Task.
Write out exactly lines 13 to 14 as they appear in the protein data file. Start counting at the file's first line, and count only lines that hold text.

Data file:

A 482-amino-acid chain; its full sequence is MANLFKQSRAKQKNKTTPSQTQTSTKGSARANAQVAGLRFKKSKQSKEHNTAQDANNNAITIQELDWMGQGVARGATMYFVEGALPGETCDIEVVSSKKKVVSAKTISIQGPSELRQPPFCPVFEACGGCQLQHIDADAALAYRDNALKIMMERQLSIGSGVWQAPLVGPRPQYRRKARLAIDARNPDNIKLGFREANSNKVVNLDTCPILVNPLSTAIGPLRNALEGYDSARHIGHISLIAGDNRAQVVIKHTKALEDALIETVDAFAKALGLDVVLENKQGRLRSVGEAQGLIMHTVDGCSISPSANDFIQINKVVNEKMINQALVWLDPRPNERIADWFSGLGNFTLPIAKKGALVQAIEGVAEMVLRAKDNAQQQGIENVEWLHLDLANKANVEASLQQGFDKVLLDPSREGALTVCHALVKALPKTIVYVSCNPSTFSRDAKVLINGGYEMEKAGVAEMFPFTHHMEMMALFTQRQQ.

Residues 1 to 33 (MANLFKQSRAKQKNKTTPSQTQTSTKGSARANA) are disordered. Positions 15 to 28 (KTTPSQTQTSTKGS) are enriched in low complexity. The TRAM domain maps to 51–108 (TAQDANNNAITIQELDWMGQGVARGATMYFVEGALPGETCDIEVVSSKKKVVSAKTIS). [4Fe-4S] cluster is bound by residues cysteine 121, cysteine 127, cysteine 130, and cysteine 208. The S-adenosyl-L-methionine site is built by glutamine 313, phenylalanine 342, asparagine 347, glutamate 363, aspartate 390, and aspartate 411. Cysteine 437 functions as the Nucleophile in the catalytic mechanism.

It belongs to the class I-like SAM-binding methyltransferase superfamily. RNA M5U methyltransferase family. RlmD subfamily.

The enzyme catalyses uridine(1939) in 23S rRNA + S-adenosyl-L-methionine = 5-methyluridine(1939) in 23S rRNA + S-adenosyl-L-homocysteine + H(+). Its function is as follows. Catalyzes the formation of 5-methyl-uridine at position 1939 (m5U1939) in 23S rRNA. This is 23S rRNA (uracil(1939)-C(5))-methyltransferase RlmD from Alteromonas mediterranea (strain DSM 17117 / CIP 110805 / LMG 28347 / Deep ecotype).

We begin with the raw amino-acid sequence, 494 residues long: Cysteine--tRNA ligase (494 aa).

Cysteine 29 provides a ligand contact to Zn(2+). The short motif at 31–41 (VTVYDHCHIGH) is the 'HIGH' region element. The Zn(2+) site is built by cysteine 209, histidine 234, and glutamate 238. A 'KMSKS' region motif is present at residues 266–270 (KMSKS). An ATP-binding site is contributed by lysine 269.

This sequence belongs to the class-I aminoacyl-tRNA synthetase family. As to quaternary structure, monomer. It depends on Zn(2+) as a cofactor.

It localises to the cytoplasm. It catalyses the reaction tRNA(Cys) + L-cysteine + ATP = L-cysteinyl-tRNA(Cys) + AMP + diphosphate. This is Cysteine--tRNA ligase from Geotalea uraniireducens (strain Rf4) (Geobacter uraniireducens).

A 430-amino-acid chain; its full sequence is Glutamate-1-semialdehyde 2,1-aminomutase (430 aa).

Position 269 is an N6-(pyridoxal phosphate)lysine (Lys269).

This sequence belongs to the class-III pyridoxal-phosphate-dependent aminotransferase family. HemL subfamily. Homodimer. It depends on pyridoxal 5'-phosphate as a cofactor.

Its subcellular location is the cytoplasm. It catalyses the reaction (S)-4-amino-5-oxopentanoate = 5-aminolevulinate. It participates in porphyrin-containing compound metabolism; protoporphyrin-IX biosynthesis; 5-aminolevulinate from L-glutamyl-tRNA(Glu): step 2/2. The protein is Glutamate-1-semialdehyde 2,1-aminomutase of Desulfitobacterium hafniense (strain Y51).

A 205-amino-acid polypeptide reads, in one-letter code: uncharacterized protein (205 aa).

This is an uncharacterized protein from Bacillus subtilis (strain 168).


A 205-amino-acid polypeptide reads, in one-letter code: uncharacterized protein (205 aa).

This is an uncharacterized protein from Bacillus subtilis (strain 168).